This year, I took part in local workshops about building so-called “dream-teams”. A meeting itself aimed at building successful/desired teams specifically in start-ups. What came beyond the organizer’s expectations was that some participants like me were coming not only from different industries but also from various types of organizations. Bunch of individuals representing start-ups and software houses through universities, NGO’s, SME’s to recruitment agencies and corporations all gathered in one place. This not-so-obvious combination of experiences created an unexpectedly rich in examples discussion about onboarding.
What is the process itself? When does it start and finish? Why do new employees need it, and do they need it at all? These questions were raised and answered. The subject of onboarding is huge and at times controversial. And it is not a goal of this article to explain it.
The participants of workshops exchanged examples from their lives. They explained how the onboarding process is executed at their workplaces and how they would have liked to have it work. Not all of them agreed on how exactly it should be managed, but one thing everyone agreed on – onboarding is essential. Not necessarily a formal process but welcoming employees to the company is.
Let me explain to you my understanding of onboarding process, especially to those who may not be familiar with the term yet. Onboarding it is a complex process and its main aims are:
– to introduce a new employee to the company (to its way of functioning in all possible aspects)
– to help a new employee in adaptation to the new role/team/company.
Ideally, onboarding should be delivered touching/presenting 3 dimensions of introduction:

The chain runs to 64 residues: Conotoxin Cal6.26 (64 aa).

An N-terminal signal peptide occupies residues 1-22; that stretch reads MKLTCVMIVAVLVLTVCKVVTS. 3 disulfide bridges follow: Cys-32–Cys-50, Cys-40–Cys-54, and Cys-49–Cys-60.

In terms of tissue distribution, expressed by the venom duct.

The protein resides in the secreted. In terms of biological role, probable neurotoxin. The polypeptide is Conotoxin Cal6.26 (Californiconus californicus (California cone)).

– strategic (i.e. mission, vision, goals, organizational structure.),
– procedural (i.e. communication, policies, documents),
– personal (i.e. duties, development opportunities).
What is more, it should support a new employee in terms of learning and developing skills that are eventually going to be used at work. It is strongly related to a motivation and a satisfaction in the future.
For me, onboarding is like a first impression. It is always remembered. The first impression may change with time but onboarding to a new employee happens just once. That is why it is crucial to execute it well so that both the new employee and the company, manager, colleagues, and peers will be satisfied.
Companies of different sizes and organizational cultures vastly vary. Some firms simply do not express a need to run a complex onboarding process for new employees. I agree with that. Some of them do not think they need it. However, during the workshops, I took part in I learned that this “first impression” is common for all the industries.
I experienced a few welcomings and introductions as a new employer. They all were different as I had a chance to work for different types of organizations among which I may list a student organization, a university, and even a restaurant. I can tell what I liked about it and what could have been improved in terms of receiving me in a new environment.
I am glad that in a company I currently work for the onboarding process (in my case induction week plan) is developed. What’s more, I am actively involved in it through delivering presentations, providing new employees with on-the-job training and from time to time being a buddy. With each edition we as an organization and me individually as a part of the team – we try to be more prepared and welcome our new employees better.